Allen Theatre

1407 Euclid Avenue,
Cleveland, OH 44115

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Allen Theatre (Cleveland) - Auditorium sidewalls

Viewing: Photo | Street View

The Allen Theatre opened as a movie palace in April 1921 with Vera Gordon in “The Greatest Love”. It was designed by C. Howard Crane, and could seat around 3,000, making it Cleveland’s largest movie theatre at that time. For several decades, the Allen Theatre served as one of the grandest places in the city to see a motion picture, before falling into decline in the 1950’s and 1960’s. It was finally shuttered in 1968, and was only spared at the last minute from being bulldozed for a parking lot. Workers had already begun dismantling the interior when the word came to halt demolition.

In an effort to bring the Allen Theatre’s plight for preservation to the forefront of Clevelanders, the Playhouse Square Association (which was formed in 1970) reopened the Allen Theatre in 1971 for a concert by the Budapest Symphony Orchestra. For a year, a series of concerts and appearances by celebrities like Richard Harris and Lily Tomlin, were presented at the Allen Theatre.

As one of the components of Cleveland’s famed Playhouse Square, the Allen Theatre was fully restored to its 1920’s splendor. It original rather small stage house was demolished and a new stage house was built. It was now primarily used as a venue for touring Broadway shows and other live acts requiring a large stage.

However, in 2012, in what could be described as an act of sheer wanton vandalism, the auditorium was divided up into smaller auditoriums seating 514, 150 and 348. Sadly gone is the lavish Italian Renaissance style interior with its ‘heavenly’ ceiling mural and fine fixtures. Replaced by functional modern performance spaces.

Contributed by Bryan Krefft, Ken Roe

Recent comments (view all 72 comments)

DonLewis
DonLewis on January 24, 2011 at 3:25 pm

From the late 1940s a postcard view of the Allen Theatre along with the Hanna and Lowe’s State Theatres.

TLSLOEWS
TLSLOEWS on January 26, 2011 at 6:15 pm

The Loews Ohio is also in this photo,its marquee was just in front of the Loews State.This theatre did not have a vertical sign.

Hibi
Hibi on November 9, 2011 at 3:30 pm

I cant believe they are going to carve up this beautiful theater after spending so much money to restore it. Have they started this desecration yet? Horrible!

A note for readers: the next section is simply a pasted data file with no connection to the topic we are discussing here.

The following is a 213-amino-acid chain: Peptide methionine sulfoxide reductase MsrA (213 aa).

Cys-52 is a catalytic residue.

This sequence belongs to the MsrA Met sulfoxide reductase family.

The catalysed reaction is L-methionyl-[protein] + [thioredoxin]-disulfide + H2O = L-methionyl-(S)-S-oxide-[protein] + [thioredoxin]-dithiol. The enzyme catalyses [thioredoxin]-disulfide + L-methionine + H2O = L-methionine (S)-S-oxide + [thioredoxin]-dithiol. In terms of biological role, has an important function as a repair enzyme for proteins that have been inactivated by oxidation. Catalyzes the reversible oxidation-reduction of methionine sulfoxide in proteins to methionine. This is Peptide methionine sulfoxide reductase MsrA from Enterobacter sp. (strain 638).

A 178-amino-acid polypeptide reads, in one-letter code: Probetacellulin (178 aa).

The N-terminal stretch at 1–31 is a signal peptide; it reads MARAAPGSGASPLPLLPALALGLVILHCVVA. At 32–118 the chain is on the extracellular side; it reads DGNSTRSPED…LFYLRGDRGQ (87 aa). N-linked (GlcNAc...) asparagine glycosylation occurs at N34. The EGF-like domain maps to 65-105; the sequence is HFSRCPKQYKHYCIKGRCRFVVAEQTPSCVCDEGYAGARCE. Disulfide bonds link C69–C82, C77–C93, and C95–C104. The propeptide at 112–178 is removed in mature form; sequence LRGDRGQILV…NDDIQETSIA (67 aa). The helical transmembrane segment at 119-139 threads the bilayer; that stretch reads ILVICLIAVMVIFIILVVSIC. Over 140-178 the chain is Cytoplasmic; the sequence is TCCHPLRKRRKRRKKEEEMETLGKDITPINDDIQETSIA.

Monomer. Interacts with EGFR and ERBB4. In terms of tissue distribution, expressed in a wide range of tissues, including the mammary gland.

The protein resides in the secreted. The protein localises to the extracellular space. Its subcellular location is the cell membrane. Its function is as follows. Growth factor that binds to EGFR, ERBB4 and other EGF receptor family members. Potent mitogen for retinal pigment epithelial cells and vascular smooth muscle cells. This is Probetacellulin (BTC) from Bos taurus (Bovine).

CSWalczak
CSWalczak on January 12, 2012 at 12:39 am

This webpage includes a photo (click upon it to enlarge it) which shows how the Allen’s auditorium has been remodeled (I would indeed say desecrated) to meet the needs of the Cleveland Playhouse:

http://www.clevescene.com/cleveland/euclid-shuffle/Content?oid=2724702

Life's Too Short
Life's Too Short on March 14, 2012 at 7:51 pm

Holy shit. That really is desecration.

HowardBHaas
HowardBHaas on August 21, 2012 at 11:52 am

Divided up into smaller auditoriums- http://blog.cleveland.com/architecture/2012/08/renovated_allen_theatre_at_pla.html

CSWalczak
CSWalczak on August 21, 2012 at 2:36 pm

From the cited article: “An earlier renovation of the Allen in the 1990s by Playhouse Square preserved much of Crane’s design, but the organization decided this time around to sacrifice historic flavor in order to serve up the functionality desired by the Play House and CSU.

Bottom line: The new high-tech look at the Allen, which allows the original architecture to peek through here and there, was a fair price to pay for a theater that now works so well."

Appalling! Fortunately, from what I can see, much of the original look can be restored (which I hope it will be after a few money-losing seasons of the Cleveland Playhouse proves what boondoogle this was. I have lost all respect for the Playhouse Square Association.

slip
slip on December 15, 2012 at 3:17 pm

Hi rivest266, please email me at Thank you

rivest266
rivest266 on January 18, 2014 at 7:49 pm

Grand opening ad uploaded in the photo section.

DavidDymond
DavidDymond on January 18, 2014 at 9:26 pm

This theatre was owned and built for the theatre owning ALLEN family of TORONTO, Canada. Rapid over-expansion in the twenties caused the ALLEN THEATRES to go into receivership both in Canada and the United States. Their main competition in Canada, Famous Players Canadian Corporation squeezed them right out of business. The Allen family remained on as an operating partner of Famous Players right up until the mid-70’s!!!

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